We have recently shown that pulsed infrared radiation (IR) applied to the semicircular canal crista ampullaris in vivo evokes dramatic and highly controllable responses of first order afferent neurons. Many afferents phase lock to the stimulus and fire an action potential for each IR pulse. This allows IR stimuli to be used to control the timing and rate of action potentials transmitted by the 8th nerve to the brain. The cellular response is robust, even under long-term stimulation. Our in vitro data using cardiomyocytes indicates that IR evokes mitochondrial Ca2+ flux via the uniporter and the Na+/Ca2+ exchanger. It is not know if mitochondrial IR excitability also underlies the exquisite sensitivity of hair-cell sensory epithelia to IR, or if some other mechanism is at play. The mechanism of IR action will be determined through examination of 4 specific aims. We will 1) establish dose-response functions for pulsed IR and heat across a broad parameter space, 2) quantify cellular electrophysiological and [Ca2+] responses to IR, 3) record postsynaptic potentials and currents in afferent nerve endings evoked by IR applied to hair cells, and 4) examine the mitochondrial component of IR excitability. Results are expected to determine the fundamental mechanism of IR photosensitivity in hair cells. Knowing the mechanism will have immediate impact on how pulsed IR is used for basic science (e.g. to evoke mitochondrial Ca2+ transients vs. membrane depolarizing currents). Results also have potential for significant impact on the development of new IR therapeutic interventions and prosthetic devices that take advantage of the mechanism of IR action.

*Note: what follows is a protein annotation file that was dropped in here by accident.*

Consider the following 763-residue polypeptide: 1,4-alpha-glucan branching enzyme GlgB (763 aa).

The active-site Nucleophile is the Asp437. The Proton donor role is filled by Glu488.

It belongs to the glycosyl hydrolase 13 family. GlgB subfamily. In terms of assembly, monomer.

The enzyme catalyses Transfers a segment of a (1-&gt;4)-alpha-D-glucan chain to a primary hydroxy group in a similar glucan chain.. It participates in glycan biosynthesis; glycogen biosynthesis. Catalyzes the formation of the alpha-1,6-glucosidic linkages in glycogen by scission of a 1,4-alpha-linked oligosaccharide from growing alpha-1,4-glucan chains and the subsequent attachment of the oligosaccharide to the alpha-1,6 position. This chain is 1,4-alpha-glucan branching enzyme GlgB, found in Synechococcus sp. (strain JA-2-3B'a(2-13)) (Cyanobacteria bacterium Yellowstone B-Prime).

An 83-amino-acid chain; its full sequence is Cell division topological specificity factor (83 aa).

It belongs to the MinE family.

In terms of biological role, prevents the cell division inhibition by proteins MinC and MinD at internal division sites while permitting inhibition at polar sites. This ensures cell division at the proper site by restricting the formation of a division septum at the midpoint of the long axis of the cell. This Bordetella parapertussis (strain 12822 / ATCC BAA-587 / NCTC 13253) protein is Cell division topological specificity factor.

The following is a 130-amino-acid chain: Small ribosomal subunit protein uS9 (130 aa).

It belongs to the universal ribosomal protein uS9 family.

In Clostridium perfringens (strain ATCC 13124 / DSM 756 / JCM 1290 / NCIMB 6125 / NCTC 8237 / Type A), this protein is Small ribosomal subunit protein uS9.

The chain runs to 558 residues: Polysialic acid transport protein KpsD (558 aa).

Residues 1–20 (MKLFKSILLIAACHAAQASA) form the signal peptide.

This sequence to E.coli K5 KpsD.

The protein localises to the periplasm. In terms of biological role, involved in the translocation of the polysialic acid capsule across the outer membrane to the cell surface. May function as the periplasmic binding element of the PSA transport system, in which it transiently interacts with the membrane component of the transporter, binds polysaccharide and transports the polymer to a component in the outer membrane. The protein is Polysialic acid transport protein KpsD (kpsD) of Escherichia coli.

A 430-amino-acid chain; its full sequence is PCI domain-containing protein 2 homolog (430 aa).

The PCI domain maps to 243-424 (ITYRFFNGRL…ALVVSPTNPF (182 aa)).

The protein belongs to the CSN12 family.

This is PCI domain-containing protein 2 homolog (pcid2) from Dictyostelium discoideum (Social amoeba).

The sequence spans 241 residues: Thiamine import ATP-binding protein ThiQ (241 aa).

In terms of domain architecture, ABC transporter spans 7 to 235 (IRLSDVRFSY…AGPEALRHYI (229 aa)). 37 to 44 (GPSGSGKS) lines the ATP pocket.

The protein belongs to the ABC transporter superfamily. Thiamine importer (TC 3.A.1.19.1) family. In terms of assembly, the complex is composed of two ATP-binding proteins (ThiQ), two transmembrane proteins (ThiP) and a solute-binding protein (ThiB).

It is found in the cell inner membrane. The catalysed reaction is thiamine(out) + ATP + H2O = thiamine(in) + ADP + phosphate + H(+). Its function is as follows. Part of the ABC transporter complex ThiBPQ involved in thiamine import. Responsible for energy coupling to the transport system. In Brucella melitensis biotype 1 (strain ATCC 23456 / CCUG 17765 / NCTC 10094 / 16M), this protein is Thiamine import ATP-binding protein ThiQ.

Our results show that pulsed infrared radiation (IR) applied to inner-ear sensory hair-cell epithelia can be used to control the timing and rate of afferent nerve action potentials. If IR excitability has primary origins in hair-cell mitochondrial Ca2+ currents, as indicated by our data, the stimulus would have potential for high impact as a basic science tool, and would offer opportunities for development of new types of therapeutics and neural interfaces.
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